Cowin v. Sears-Roebuck and Co.Annotate this Case
125 Ind. App. 624 (1955)
129 N.E.2d 131
COWIN v. SEARS-ROEBUCK AND COMPANY.
Court of Appeals of Indiana.
Filed October 6, 1955.
Hogg & Peters, and Parrish & Parrish, of Fort Wayne, for appellant.
*625 Hunt, Longfellow & Suedhoff, of Fort Wayne, for appellee.
By the 31st clause of § 48-1407, Burns' 1950 Replacement the legislature empowered the common councils of cities in the State of Indiana to enact ordinances "to require the owner or occupant of premises to keep the sidewalks in front of the same free from snow and other obstructions and to prescribe hours for clearing the same ..." Under the authority of this statute the city of Fort Wayne duly enacted the following ordinance which was in full force and effect at the time of the events of which the appellant complains:"Every owner or occupant of any house or other building, and the owner or proprietor, lessee, or persons entitled to possession of any vacant lot, and every person having charge of any church, jail, public hall or other public building in the city, shall, during the winter season and during the time snow shall continue on the ground, by 9:00 A.M. on each and every day clean the sidewalk in front of such house or building, and in front of such lot, from snow or ice, and keep it conveniently free thereof during the day. He shall also, at all times, keep such sidewalk clear from all dirt or filth, or other obstructions or encumbrances, so as to allow citizens to use the said sidewalks in an easy and commodious manner."
This ordinance provides no penalty for its violation but our attention is called to a general ordinance of said city which fixes a fine of not less than $1.00 or more than $100 for the violation of any ordinance not carrying its own penalty.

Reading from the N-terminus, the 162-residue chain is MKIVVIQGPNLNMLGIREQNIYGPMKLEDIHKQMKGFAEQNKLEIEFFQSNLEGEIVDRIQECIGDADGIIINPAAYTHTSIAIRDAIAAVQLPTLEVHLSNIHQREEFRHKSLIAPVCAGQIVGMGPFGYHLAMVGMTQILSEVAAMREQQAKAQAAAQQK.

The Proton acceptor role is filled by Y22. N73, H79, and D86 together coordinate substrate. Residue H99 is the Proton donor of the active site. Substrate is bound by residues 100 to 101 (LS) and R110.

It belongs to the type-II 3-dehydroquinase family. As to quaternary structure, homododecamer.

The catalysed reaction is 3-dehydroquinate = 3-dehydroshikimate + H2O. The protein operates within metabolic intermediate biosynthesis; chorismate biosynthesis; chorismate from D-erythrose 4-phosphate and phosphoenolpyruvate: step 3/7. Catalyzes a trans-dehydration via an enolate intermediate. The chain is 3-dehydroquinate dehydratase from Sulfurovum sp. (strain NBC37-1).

On December 3, 1950, the appellee herein was the owner and occupant of a store building on two lots fronting on Clinton Court, a public highway in said city of Fort Wayne, but, notwithstanding the duty *626 imposed upon it by the terms of the above ordinance, it failed and neglected to clear the sidewalk in front of said property of snow and ice before 9:00 A.M. on said day. On the contrary, it permitted snow and ice, deposited wholly through the processes of nature, to accumulate thereon and as the proximate result thereof the appellant, in the afternoon of said day, slipped on said ice and snow and fell with such force as to inflict serious injuries upon his person. The appellant makes no claim that the appellee did anything whatever to cause said ice and snow to fall or accumulate on said sidewalk or that any defect or condition of its premises was responsible therefor or contributed thereto. In other words the appellee is not charged with doing anything which the statutory or common law of Indiana enjoins it from doing. As was said in Heeney v. Sprague (1877), 11 R.I. 456, 23 Am. Rep. 502, it has simply left undone something beneficial to others which it was required to do by the terms of an ordinance imposing a penalty in case of default. The thing required was not obligatory upon the appellee at common law. It was a duty newly created by an ordinance which, but for the ordinance, the appellee might have omitted with entire impunity. So the question before us, as we conceive it, is whether a person neglecting such a duty is subject not only to the penalty prescribed but also to a civil action in favor of any person specifically injured by the neglect.